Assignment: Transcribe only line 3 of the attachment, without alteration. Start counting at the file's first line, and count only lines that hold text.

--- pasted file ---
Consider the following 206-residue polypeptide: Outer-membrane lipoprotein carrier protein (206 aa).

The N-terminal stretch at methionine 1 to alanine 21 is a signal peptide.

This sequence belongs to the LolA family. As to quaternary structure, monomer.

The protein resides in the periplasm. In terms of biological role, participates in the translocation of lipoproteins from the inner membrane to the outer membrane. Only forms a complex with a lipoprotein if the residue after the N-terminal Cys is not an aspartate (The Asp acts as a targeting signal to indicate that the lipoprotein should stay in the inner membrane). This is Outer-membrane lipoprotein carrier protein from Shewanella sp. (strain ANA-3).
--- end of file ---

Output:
This sequence belongs to the LolA family. As to quaternary structure, monomer.